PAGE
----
This site became the new on June 19th. Learn more.
Show more Menu IMPORTANT: Listing of a study on this site does not reflect endorsement by the National Institutes of Health. Talk with a trusted healthcare professional before volunteering for a study. Read more... Menu IMPORTANT: Talk with a trusted healthcare professional before volunteering for a study. Read more... Menu
Give us feedback

Functional Magnetic Resonance Imaging (fMRI) for the Study of Response Inhibition, and Face and Linguistic Processing in Autism

This study has been completed.
Information provided by (Responsible Party):
Icahn School of Medicine at Mount Sinai Identifier:
First received: September 13, 2005
Last updated: June 26, 2012
Last verified: June 2012
This study investigates face processing, response inhibition and phoneme processing in autistic adults by fMRI.

Condition Intervention
Autism Asperger's Syndrome Procedure: fMRI

Study Type: Observational
Study Design: Observational Model: Case Control
Time Perspective: Prospective
Official Title: fMRI for the Study of Response Inhibition, and Face and Linguistic Processing in Autism

Further study details as provided by Icahn School of Medicine at Mount Sinai:

Primary Outcome Measures:
  • BOLD [ Time Frame: at single study visit ]
    Differences in BOLD betweens controls and ASD group BOLD - blood-oxygen-level-dependent contrast

Enrollment: 71
Study Start Date: November 2004
Study Completion Date: June 2012
Primary Completion Date: November 2011 (Final data collection date for primary outcome measure)
Groups/Cohorts Assigned Interventions
Autism Procedure: fMRI
there is no intervention

Detailed Description:
Fifteen adult outpatients with high functioning autism or Asperger's Syndrome will be recruited. Fifteen healthy volunteers matched for age and IQ will also be recruited. Participants will undergo an fMRI scan. During the scan they will perform a task. The paradigm is designed to test control inhibition, face processing and language. Therefore, it includes a go-no go test, a face emotion discrimination test and a linguistic sound. The subjects are shown a series of faces with happy or sad expressions in random order. Each face presentation is accompanied by either a standard or variant sound. The sound stimulus is the English phoneme /oe/. The variant sound was created by raising the frequency of the standard sound by 20%. The task consists of four blocks. During each block the subjects are asked to press a button when they see a happy or sad face depending on the block. Each block consists of 96 trials lasting 2 seconds and an initial and final fixation period of 40 sec. For each trial the target image is projected for 500 ms. There is 1250 ms fixation time allowed for response and 250 ms for jitter. Twenty-four of the 96 trials are no go trials and 16/96 are sound oddball trials. The oddball is at least two trials apart (between two variant sounds there are at least two standard sounds). There are 24 faces displayed in total, 12 female and 12 male. Faces switch every 16 trials. Face genders are balanced. The faces were selected with over 80% congruency except for two faces with congruency of over 72%. The correlation between sound (2 conditions: standard versus variant) and target condition (go-no go) is zero. The task was piloted on healthy controls and autistic adults. All subjects performed well.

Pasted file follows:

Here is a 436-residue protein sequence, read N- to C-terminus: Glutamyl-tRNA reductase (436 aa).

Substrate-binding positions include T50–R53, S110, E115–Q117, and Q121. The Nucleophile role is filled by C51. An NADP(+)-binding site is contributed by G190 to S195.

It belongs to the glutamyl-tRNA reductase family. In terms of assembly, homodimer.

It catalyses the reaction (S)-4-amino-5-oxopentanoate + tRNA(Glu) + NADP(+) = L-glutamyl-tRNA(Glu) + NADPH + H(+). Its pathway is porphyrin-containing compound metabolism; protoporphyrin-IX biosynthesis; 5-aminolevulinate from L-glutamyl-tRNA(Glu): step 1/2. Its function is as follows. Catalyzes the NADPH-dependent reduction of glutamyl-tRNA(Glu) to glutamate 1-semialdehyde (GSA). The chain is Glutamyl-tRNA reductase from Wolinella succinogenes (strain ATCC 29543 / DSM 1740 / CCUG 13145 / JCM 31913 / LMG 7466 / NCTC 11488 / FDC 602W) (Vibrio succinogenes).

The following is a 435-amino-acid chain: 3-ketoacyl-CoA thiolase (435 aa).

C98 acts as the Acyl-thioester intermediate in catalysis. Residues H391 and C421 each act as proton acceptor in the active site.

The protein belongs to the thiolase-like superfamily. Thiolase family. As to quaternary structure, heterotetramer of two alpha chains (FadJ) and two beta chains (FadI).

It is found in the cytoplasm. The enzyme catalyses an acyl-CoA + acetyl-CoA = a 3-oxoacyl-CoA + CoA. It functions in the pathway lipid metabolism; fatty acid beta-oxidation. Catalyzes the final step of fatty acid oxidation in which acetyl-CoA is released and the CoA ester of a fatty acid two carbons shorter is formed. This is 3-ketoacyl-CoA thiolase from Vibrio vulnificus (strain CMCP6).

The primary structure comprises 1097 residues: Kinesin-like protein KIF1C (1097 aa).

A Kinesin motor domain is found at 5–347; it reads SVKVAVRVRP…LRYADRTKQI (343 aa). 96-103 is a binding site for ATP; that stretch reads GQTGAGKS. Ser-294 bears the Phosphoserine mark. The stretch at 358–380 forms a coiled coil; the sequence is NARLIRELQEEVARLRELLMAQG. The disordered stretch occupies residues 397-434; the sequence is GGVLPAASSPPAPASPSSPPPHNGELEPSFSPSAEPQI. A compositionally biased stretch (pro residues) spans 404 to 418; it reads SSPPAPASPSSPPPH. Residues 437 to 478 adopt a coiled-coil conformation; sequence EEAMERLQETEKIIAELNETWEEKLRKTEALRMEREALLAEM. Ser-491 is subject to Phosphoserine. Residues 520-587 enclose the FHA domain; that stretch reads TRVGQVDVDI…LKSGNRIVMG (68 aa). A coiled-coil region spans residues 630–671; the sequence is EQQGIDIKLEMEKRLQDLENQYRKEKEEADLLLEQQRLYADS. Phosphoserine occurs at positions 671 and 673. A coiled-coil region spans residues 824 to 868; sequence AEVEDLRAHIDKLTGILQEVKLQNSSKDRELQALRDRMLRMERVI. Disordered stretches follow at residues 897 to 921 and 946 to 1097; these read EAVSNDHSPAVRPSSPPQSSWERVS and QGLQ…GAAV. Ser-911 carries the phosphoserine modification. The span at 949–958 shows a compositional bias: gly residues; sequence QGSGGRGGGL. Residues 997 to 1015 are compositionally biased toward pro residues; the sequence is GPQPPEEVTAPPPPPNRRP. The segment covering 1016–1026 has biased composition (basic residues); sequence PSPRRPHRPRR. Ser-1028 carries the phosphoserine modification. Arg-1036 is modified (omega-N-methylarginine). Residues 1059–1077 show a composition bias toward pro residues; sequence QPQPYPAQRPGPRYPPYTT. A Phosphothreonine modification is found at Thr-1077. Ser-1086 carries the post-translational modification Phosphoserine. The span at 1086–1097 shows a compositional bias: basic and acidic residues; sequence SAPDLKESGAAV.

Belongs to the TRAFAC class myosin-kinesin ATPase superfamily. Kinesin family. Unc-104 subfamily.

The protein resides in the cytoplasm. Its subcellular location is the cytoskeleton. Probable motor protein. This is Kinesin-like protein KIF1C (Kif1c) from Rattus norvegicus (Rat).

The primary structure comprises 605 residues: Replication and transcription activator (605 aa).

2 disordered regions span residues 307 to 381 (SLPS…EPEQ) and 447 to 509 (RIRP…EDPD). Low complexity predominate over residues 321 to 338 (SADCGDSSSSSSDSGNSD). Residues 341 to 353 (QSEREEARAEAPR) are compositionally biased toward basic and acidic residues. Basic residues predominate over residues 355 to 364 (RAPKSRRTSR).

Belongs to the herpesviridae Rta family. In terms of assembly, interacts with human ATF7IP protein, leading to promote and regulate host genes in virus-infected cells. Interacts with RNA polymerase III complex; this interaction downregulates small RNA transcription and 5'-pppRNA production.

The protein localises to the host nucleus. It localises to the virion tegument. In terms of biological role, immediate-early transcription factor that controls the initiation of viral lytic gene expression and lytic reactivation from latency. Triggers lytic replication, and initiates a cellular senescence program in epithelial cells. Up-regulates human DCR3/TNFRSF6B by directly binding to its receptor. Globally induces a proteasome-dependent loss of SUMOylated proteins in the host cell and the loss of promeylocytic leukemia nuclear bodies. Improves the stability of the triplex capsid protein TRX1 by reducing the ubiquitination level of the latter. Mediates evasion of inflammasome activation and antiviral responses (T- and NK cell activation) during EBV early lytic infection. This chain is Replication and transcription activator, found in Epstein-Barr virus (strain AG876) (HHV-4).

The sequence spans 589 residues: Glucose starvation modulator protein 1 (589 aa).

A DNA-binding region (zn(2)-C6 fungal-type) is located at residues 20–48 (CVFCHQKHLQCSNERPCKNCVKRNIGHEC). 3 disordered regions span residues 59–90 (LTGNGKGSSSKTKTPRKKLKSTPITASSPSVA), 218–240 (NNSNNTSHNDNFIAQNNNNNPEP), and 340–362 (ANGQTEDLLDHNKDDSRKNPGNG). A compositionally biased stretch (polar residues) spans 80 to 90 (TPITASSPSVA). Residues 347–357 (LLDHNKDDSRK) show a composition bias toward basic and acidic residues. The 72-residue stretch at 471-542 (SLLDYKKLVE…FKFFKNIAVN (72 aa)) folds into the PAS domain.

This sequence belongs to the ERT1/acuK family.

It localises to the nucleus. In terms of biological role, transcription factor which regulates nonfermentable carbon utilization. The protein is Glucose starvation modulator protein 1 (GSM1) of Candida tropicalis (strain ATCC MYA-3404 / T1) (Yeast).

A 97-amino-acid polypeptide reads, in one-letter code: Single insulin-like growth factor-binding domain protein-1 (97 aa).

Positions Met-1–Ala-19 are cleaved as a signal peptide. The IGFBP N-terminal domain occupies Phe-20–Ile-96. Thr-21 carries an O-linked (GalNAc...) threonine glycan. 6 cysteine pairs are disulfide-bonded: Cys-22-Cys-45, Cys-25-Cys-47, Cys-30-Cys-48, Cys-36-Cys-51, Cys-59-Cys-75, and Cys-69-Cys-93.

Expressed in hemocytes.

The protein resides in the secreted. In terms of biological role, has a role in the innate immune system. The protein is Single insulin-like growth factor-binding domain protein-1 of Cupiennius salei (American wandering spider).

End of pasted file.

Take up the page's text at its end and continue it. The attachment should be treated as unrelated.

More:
Ages Eligible for Study:   18 Years to 50 Years   (Adult)
Sexes Eligible for Study:   All
Accepts Healthy Volunteers:   Yes
Sampling Method:   Non-Probability Sample
Study Population
Thirty adults with ASD and 30

Inclusion Criteria:

  • Age range of 18-50 years old
  • Diagnosis: autism spectrum disorder by Diagnostic and Statistical Manual of Mental Disorders, 4th Edition (DSM-IV) and Autism Diagnostic Interview - Revised (ADI-R)
  • Intelligence quotient (IQ) > 80
  • Outpatients

Exclusion Criteria:

  • Subjects with epilepsy
  • Subjects with history of schizophrenia, schizoaffective disorder or other Axis 1 mental disorders, such as bipolar disorder
  • Subjects reporting history of encephalitis, phenylketonuria, tuberous sclerosis, fragile X syndrome, anoxia during birth, neurofibromatosis, hypomelanosis of Ito, hypothyroidism, Duchenne muscular dystrophy, and maternal rubella
  • Subjects who have received depot neuroleptic medication, or other psychoactive drugs within the past 5 weeks.
  Contacts and Locations
Choosing to participate in a study is an important personal decision. Talk with your doctor and family members or friends about deciding to join a study. To learn more about this study, you or your doctor may contact the study research staff using the Contacts provided below. For general information, see Learn About Clinical Studies.

Please refer to this study by its identifier: NCT00211783

United States, New York
Mount Sinai School of Medicine
New York, New York, United States, 10029
Sponsors and Collaborators
Icahn School of Medicine at Mount Sinai
Principal Investigator: Evdokia Anagnostou Icahn School of Medicine at Mount Sinai
  More Information

Responsible Party: Icahn School of Medicine at Mount Sinai Identifier: NCT00211783     History of Changes
Other Study ID Numbers: GCO# 04-0749
Study First Received: September 13, 2005
Last Updated: June 26, 2012

Keywords provided by Icahn School of Medicine at Mount Sinai:
response inhibition
face processing
linguistic processing

Additional relevant MeSH terms:
Autistic Disorder
Asperger Syndrome
Child Development Disorders, Pervasive
Neurodevelopmental Disorders
Mental Disorders processed this record on August 18, 2017